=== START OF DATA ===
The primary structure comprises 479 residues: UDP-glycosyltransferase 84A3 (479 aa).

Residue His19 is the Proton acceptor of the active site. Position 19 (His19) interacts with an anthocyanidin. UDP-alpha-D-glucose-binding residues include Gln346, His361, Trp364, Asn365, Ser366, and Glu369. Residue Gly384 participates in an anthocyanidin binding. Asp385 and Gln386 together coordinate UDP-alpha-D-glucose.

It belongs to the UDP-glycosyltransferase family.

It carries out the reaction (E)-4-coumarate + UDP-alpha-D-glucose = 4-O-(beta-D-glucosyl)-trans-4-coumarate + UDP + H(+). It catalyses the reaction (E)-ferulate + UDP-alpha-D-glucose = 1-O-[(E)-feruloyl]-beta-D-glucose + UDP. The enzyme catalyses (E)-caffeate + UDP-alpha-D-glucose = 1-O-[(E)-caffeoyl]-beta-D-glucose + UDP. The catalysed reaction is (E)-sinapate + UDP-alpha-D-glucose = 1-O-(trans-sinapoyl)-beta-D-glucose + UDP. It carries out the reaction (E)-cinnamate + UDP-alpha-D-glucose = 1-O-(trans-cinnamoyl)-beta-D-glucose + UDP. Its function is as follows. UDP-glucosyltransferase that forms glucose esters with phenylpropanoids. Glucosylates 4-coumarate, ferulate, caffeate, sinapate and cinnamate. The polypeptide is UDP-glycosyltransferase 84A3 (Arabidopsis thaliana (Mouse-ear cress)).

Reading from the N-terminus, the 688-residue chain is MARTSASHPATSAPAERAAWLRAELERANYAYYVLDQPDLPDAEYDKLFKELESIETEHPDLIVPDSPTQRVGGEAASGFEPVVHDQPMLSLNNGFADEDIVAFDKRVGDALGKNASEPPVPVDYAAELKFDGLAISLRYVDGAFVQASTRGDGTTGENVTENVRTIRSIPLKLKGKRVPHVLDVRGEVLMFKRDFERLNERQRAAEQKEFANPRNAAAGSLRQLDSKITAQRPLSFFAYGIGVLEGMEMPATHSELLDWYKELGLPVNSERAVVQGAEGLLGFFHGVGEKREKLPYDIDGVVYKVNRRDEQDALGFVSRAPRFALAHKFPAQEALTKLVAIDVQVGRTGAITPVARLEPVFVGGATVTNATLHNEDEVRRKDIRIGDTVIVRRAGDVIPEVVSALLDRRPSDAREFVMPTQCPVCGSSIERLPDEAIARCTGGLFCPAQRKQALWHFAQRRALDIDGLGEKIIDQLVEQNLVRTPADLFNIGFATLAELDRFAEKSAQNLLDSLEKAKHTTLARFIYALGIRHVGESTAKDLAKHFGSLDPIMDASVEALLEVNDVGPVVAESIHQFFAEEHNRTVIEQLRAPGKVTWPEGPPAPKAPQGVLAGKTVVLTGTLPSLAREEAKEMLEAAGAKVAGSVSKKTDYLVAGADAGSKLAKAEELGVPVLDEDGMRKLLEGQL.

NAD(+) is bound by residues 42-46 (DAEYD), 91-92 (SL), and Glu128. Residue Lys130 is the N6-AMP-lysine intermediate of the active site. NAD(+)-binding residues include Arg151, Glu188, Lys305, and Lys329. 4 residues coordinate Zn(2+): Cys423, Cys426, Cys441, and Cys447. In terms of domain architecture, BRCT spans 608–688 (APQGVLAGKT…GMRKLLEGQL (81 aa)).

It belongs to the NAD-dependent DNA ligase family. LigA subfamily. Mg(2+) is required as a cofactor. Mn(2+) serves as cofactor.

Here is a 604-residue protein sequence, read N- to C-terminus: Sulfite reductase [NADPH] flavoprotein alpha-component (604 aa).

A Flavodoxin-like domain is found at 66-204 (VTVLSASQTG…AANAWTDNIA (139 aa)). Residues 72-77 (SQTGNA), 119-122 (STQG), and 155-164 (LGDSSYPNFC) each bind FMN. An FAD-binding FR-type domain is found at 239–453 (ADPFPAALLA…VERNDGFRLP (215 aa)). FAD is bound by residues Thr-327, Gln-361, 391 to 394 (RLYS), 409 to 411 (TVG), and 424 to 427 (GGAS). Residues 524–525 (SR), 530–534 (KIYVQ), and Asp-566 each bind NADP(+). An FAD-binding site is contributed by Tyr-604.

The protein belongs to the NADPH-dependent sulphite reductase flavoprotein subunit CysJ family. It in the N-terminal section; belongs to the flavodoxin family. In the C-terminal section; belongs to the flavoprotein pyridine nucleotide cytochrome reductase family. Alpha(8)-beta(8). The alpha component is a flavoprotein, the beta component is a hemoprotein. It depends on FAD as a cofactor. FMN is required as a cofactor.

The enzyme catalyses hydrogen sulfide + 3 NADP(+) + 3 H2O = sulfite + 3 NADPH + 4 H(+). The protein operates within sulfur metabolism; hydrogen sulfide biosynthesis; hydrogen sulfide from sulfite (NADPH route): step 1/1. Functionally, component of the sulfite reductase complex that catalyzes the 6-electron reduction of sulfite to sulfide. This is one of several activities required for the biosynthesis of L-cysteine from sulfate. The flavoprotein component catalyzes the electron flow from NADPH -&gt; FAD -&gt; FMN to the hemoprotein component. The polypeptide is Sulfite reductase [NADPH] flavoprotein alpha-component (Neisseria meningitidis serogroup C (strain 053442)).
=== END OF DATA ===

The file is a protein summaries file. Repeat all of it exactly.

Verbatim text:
The primary structure comprises 479 residues: UDP-glycosyltransferase 84A3 (479 aa).

Residue His19 is the Proton acceptor of the active site. Position 19 (His19) interacts with an anthocyanidin. UDP-alpha-D-glucose-binding residues include Gln346, His361, Trp364, Asn365, Ser366, and Glu369. Residue Gly384 participates in an anthocyanidin binding. Asp385 and Gln386 together coordinate UDP-alpha-D-glucose.

It belongs to the UDP-glycosyltransferase family.

It carries out the reaction (E)-4-coumarate + UDP-alpha-D-glucose = 4-O-(beta-D-glucosyl)-trans-4-coumarate + UDP + H(+). It catalyses the reaction (E)-ferulate + UDP-alpha-D-glucose = 1-O-[(E)-feruloyl]-beta-D-glucose + UDP. The enzyme catalyses (E)-caffeate + UDP-alpha-D-glucose = 1-O-[(E)-caffeoyl]-beta-D-glucose + UDP. The catalysed reaction is (E)-sinapate + UDP-alpha-D-glucose = 1-O-(trans-sinapoyl)-beta-D-glucose + UDP. It carries out the reaction (E)-cinnamate + UDP-alpha-D-glucose = 1-O-(trans-cinnamoyl)-beta-D-glucose + UDP. Its function is as follows. UDP-glucosyltransferase that forms glucose esters with phenylpropanoids. Glucosylates 4-coumarate, ferulate, caffeate, sinapate and cinnamate. The polypeptide is UDP-glycosyltransferase 84A3 (Arabidopsis thaliana (Mouse-ear cress)).

Reading from the N-terminus, the 688-residue chain is MARTSASHPATSAPAERAAWLRAELERANYAYYVLDQPDLPDAEYDKLFKELESIETEHPDLIVPDSPTQRVGGEAASGFEPVVHDQPMLSLNNGFADEDIVAFDKRVGDALGKNASEPPVPVDYAAELKFDGLAISLRYVDGAFVQASTRGDGTTGENVTENVRTIRSIPLKLKGKRVPHVLDVRGEVLMFKRDFERLNERQRAAEQKEFANPRNAAAGSLRQLDSKITAQRPLSFFAYGIGVLEGMEMPATHSELLDWYKELGLPVNSERAVVQGAEGLLGFFHGVGEKREKLPYDIDGVVYKVNRRDEQDALGFVSRAPRFALAHKFPAQEALTKLVAIDVQVGRTGAITPVARLEPVFVGGATVTNATLHNEDEVRRKDIRIGDTVIVRRAGDVIPEVVSALLDRRPSDAREFVMPTQCPVCGSSIERLPDEAIARCTGGLFCPAQRKQALWHFAQRRALDIDGLGEKIIDQLVEQNLVRTPADLFNIGFATLAELDRFAEKSAQNLLDSLEKAKHTTLARFIYALGIRHVGESTAKDLAKHFGSLDPIMDASVEALLEVNDVGPVVAESIHQFFAEEHNRTVIEQLRAPGKVTWPEGPPAPKAPQGVLAGKTVVLTGTLPSLAREEAKEMLEAAGAKVAGSVSKKTDYLVAGADAGSKLAKAEELGVPVLDEDGMRKLLEGQL.

NAD(+) is bound by residues 42-46 (DAEYD), 91-92 (SL), and Glu128. Residue Lys130 is the N6-AMP-lysine intermediate of the active site. NAD(+)-binding residues include Arg151, Glu188, Lys305, and Lys329. 4 residues coordinate Zn(2+): Cys423, Cys426, Cys441, and Cys447. In terms of domain architecture, BRCT spans 608–688 (APQGVLAGKT…GMRKLLEGQL (81 aa)).

It belongs to the NAD-dependent DNA ligase family. LigA subfamily. Mg(2+) is required as a cofactor. Mn(2+) serves as cofactor.

Here is a 604-residue protein sequence, read N- to C-terminus: Sulfite reductase [NADPH] flavoprotein alpha-component (604 aa).

A Flavodoxin-like domain is found at 66-204 (VTVLSASQTG…AANAWTDNIA (139 aa)). Residues 72-77 (SQTGNA), 119-122 (STQG), and 155-164 (LGDSSYPNFC) each bind FMN. An FAD-binding FR-type domain is found at 239–453 (ADPFPAALLA…VERNDGFRLP (215 aa)). FAD is bound by residues Thr-327, Gln-361, 391 to 394 (RLYS), 409 to 411 (TVG), and 424 to 427 (GGAS). Residues 524–525 (SR), 530–534 (KIYVQ), and Asp-566 each bind NADP(+). An FAD-binding site is contributed by Tyr-604.

The protein belongs to the NADPH-dependent sulphite reductase flavoprotein subunit CysJ family. It in the N-terminal section; belongs to the flavodoxin family. In the C-terminal section; belongs to the flavoprotein pyridine nucleotide cytochrome reductase family. Alpha(8)-beta(8). The alpha component is a flavoprotein, the beta component is a hemoprotein. It depends on FAD as a cofactor. FMN is required as a cofactor.

The enzyme catalyses hydrogen sulfide + 3 NADP(+) + 3 H2O = sulfite + 3 NADPH + 4 H(+). The protein operates within sulfur metabolism; hydrogen sulfide biosynthesis; hydrogen sulfide from sulfite (NADPH route): step 1/1. Functionally, component of the sulfite reductase complex that catalyzes the 6-electron reduction of sulfite to sulfide. This is one of several activities required for the biosynthesis of L-cysteine from sulfate. The flavoprotein component catalyzes the electron flow from NADPH -&gt; FAD -&gt; FMN to the hemoprotein component. The polypeptide is Sulfite reductase [NADPH] flavoprotein alpha-component (Neisseria meningitidis serogroup C (strain 053442)).